Introduction of the responsible feeding programme
As the world population continues to grow – to an estimated 9.8 billion people in 2050 – so does the need for access to affordable, safe and healthy food. The World Resources Institute estimates that we will see a 56 percent increase in the global demand for food, and an increase of nearly 70 percent in the demand for animal-based food. This is a major challenge that requires a critical look at the food production chains we are part of.
To feed a population of 9.8 billion people in a sustainable manner, we need to improve the sustainability of farming practices in those countries where the agricultural sector is highly developed. To drive innovation and reduce the negative impact on the climate, environment and local communities. At the same time, we need to intensify food production chains in countries where the agricultural sector is less developed. We can only protect vulnerable ecosystems and reduce deforestation if we increase yields on the land we currently use for agriculture. As a global producer of animal feed products, we can help tackle these challenges by providing farmers with the products and knowledge they need to produce more food sustainably. Tackling these challenges will be hard. Access to safe, healthy and affordable food is a daily struggle for millions of people worldwide. Agriculture currently uses nearly half of the world’s vegetated land, while agriculture and related land-use change generate one quarter of the annual greenhouse gas emissions. Which is why we need our food production chains to become more effective and sustainable.
The responsible feeding programme
To safeguard our contribution to the availability and accessibility of safe and healthy food, we have developed our own long-term sustainability programme. The Responsible Feeding Programme helps us seek and prioritise opportunities for shared value in the supply chain and focus on activities that have an impact on local communities. That is why we give our business units the tools they need to assess which issues are most relevant to their market and develop the strategies and activities that meet the expectations of local stakeholders to create shared value in their supply chains.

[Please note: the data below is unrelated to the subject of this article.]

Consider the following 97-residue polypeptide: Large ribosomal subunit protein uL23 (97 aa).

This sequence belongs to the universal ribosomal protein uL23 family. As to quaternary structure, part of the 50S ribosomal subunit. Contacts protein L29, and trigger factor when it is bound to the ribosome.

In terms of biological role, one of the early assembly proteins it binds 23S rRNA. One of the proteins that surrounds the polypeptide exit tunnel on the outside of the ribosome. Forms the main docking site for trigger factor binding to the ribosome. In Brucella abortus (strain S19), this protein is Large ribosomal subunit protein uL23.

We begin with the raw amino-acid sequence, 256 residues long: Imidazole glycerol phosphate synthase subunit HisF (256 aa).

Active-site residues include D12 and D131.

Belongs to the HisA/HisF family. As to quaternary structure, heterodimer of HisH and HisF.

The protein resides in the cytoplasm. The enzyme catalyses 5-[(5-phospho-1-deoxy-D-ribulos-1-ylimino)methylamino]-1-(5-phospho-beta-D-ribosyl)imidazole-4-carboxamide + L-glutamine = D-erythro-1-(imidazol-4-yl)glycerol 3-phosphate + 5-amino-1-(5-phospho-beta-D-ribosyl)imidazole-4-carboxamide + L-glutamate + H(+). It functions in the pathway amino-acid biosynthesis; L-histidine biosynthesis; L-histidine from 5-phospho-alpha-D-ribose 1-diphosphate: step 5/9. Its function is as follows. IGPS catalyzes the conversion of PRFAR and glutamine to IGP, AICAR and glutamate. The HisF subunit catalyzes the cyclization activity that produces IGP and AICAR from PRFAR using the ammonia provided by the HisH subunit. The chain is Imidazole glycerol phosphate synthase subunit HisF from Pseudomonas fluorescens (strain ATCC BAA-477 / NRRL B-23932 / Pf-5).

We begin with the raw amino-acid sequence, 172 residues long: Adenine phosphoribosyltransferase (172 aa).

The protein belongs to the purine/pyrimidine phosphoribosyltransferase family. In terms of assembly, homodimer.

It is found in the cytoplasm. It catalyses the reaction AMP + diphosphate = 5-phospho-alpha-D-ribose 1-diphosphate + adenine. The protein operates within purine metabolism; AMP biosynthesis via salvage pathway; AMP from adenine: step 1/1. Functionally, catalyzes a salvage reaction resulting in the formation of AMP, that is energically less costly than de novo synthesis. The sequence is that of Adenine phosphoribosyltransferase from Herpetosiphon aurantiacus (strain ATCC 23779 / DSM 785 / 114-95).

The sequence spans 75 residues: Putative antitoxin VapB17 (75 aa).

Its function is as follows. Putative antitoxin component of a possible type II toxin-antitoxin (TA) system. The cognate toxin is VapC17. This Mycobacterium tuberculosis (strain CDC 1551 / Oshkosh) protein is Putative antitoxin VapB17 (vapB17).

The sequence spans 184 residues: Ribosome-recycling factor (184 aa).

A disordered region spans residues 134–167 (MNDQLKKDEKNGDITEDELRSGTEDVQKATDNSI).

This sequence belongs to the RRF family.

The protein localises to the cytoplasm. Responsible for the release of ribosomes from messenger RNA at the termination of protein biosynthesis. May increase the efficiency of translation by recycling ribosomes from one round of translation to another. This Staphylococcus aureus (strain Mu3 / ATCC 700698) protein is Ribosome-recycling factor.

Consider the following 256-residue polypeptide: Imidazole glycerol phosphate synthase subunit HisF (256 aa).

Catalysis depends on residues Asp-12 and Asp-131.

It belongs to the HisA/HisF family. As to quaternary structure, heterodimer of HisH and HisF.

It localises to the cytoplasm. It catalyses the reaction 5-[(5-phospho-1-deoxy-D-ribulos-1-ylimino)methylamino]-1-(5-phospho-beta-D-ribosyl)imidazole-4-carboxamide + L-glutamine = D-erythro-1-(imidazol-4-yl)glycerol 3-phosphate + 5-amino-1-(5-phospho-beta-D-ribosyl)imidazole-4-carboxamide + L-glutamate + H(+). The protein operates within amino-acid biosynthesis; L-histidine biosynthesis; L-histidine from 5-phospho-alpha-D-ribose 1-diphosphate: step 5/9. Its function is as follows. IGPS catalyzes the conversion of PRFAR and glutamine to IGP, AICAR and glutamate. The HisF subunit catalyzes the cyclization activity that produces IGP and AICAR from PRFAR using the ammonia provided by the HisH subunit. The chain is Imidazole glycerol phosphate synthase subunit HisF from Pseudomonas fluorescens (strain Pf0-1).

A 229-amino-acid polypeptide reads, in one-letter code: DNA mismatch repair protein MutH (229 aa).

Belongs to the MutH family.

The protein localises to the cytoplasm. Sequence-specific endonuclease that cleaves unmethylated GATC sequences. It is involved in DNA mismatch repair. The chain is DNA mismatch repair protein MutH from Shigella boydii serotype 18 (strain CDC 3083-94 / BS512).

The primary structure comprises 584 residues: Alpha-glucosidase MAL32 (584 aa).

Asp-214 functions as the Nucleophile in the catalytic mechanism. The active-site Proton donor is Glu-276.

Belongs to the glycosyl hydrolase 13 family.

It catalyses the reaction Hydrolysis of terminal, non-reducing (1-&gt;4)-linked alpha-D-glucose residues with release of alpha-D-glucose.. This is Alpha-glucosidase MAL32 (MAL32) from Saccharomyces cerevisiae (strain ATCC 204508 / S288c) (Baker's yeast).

Sustainable development goals
The United Nations Sustainable Development Goals introduced in 2015 are widely recognised as a blueprint for a better world for people all over the world. At De Heus, we are proud to contribute to achieving several of the Sustainable Development goals. Starting new operations in countries where the agricultural sector is still developing creates opportunities for local farmers, who gain access to high quality feed or can sell raw materials locally. Strengthening local economies, working as a flywheel for the development and further professionalisation of their businesses and their local communities. The opening of the first multipurpose animal feed production plant by a European company in Ghana in autumn 2020 is an example of this contribution.